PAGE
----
Comparative Tracking Index
|This article does not cite any references or sources. (February 2010)|
The Comparative Tracking Index or CTI is used to measure the electrical breakdown (tracking) properties of an insulating material. To measure the tracking, 50 drops of 0.1% ammonium chloride solution are dropped on the material, and the voltage measured for a 3 mm thickness is considered representative of the material performance. Also term PTI (Proof Tracking Index) is used: it means voltage at which during testing on five samples the samples pass the test with no failures.
Tracking is an electrical breakdown on the surface of an insulating material. A large voltage difference gradually creates a conductive leakage path across the surface of the material by forming a carbonized track. Testing method is specified in IEC standard 60112.
Performance Level Categories (PLC) were introduced to avoid excessive implied precision and bias.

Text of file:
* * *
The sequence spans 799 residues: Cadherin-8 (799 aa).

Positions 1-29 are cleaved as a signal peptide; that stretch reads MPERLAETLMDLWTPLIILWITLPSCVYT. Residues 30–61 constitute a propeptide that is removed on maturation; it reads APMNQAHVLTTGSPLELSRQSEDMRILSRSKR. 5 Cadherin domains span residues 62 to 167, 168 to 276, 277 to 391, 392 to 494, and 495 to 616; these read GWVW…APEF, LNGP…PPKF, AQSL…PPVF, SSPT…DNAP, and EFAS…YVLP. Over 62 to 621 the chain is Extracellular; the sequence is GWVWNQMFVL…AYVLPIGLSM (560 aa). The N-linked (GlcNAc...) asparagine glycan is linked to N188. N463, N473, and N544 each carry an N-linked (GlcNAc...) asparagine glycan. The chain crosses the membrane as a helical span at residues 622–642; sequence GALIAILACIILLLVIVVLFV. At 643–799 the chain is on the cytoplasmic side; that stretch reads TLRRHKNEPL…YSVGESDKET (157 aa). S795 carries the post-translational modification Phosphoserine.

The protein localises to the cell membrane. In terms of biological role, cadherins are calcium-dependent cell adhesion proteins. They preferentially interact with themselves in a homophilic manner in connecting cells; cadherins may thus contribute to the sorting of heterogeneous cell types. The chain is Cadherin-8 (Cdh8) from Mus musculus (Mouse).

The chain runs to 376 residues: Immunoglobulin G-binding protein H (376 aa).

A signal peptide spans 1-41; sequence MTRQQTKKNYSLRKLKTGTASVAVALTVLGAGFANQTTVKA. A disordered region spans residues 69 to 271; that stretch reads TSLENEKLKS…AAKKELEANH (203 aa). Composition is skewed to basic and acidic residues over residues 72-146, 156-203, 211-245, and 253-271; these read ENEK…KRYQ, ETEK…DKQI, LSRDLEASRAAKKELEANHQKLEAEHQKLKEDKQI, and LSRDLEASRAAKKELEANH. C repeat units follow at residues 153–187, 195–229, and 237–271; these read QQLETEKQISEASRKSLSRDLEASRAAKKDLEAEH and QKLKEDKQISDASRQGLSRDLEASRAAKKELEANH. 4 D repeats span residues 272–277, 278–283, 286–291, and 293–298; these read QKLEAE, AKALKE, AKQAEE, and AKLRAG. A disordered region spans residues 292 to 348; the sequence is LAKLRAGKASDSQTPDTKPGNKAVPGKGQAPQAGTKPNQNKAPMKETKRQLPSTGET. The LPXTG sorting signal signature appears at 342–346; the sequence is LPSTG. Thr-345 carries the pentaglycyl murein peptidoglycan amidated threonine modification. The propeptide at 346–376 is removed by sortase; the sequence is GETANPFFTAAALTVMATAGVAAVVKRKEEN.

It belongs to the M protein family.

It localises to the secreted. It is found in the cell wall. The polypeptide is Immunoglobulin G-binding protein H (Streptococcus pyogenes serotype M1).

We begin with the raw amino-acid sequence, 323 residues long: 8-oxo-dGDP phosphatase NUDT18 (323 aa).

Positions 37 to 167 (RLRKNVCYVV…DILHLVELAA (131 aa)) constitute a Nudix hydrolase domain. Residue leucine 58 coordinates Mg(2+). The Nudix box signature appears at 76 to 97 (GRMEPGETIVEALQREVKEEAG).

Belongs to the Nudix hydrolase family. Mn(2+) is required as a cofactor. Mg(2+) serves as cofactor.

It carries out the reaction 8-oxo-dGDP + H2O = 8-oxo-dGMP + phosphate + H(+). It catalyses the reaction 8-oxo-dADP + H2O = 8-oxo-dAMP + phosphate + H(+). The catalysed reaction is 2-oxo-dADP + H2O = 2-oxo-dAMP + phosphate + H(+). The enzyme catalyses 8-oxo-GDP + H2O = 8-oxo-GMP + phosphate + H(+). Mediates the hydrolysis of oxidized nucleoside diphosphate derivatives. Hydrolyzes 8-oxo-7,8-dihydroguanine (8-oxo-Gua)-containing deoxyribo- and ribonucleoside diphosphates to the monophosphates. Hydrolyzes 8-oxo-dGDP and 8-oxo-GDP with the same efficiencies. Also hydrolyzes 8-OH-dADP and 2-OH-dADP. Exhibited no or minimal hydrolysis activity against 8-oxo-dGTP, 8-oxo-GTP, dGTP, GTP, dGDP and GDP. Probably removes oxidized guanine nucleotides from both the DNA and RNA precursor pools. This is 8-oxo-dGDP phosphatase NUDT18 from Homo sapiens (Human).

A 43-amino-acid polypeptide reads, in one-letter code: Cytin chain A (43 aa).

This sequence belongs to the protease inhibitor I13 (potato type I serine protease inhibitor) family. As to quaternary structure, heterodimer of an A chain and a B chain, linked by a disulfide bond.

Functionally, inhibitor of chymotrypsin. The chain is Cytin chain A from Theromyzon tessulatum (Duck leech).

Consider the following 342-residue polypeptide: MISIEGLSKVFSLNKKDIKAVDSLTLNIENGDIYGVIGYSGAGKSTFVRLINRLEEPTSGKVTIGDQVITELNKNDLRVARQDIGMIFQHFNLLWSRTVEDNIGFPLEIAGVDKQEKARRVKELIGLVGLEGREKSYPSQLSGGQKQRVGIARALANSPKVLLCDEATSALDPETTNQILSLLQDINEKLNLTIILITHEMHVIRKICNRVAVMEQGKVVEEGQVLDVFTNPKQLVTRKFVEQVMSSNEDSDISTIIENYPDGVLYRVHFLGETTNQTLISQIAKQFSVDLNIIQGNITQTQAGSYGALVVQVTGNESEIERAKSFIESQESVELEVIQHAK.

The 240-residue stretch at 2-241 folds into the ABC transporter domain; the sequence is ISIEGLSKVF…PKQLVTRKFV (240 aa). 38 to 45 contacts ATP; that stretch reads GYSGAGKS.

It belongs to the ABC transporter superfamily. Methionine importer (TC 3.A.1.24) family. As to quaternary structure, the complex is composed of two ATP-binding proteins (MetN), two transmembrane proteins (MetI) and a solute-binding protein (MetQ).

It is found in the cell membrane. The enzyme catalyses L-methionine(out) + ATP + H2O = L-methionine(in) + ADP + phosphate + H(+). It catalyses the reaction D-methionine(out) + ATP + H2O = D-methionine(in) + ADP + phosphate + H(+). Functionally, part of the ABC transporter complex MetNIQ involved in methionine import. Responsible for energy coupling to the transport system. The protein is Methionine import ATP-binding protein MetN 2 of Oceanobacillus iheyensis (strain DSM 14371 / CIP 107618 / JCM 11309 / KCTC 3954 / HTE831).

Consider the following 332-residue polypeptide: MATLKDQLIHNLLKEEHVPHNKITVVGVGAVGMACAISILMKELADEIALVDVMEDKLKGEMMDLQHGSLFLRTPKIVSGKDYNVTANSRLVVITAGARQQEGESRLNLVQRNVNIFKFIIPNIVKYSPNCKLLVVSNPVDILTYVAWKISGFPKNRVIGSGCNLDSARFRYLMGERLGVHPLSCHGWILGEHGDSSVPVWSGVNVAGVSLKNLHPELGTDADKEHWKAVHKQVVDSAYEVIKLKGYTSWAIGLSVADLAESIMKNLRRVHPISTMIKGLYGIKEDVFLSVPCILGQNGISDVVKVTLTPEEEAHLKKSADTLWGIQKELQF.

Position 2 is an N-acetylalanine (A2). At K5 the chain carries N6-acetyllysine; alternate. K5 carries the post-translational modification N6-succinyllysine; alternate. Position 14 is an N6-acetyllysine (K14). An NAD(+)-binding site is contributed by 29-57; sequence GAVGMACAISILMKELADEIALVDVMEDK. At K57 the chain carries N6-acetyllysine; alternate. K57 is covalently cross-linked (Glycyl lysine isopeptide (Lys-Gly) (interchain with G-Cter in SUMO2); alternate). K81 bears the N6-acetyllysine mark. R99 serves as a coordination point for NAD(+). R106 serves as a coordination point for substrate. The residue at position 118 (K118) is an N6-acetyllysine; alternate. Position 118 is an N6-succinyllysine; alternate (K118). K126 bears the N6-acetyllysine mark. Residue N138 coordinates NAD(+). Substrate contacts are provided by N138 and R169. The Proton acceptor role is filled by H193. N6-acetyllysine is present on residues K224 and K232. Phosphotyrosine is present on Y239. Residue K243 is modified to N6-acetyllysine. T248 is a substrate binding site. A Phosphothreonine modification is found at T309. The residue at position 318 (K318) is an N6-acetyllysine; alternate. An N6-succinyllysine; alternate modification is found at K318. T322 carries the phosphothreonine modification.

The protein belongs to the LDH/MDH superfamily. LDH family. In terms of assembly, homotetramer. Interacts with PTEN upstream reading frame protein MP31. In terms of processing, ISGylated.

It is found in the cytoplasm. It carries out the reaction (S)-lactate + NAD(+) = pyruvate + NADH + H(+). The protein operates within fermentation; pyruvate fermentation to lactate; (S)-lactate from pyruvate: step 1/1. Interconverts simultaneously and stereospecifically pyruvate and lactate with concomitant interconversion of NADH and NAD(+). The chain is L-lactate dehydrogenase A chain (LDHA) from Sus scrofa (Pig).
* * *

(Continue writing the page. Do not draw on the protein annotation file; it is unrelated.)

The CTI value is used for electrical safety assessment of electrical apparatus, as for instance carried out by Underwriters Laboratory in USA and many other laboratories in the world. The minimum required creepage distances over an insulating material between electrically conducting parts in apparatus, especially between parts with a high voltage and parts that can be touched by human users, is dependent on the insulators CTI value. Also for internal distances in an apparatus by maintaining CTI based distances, the risk of fire is reduced.
|Tracking Index (V)||PLC|
|600 and Greater||0|
|400 through 599||1|
|250 through 399||2|
|175 through 249||3|
|100 through 174||4|
In design of medical products, the CTI is treated differently. Material groups are classified as shown below, per IEC 60601-1:2005, International Standard published by the International Electrotechnical Commission:
|Comparative Tracking Index (CTI)||Material Group|
|600 <= CTI||I|
|400 <= CTI < 600||II|
|175 <= CTI < 400||IIIa|
|100 <= CTI < 175||IIIb|
- IEC 60601-1:2005 Medical electrical equipment - Part 1: General requirements for basic safety and essential performance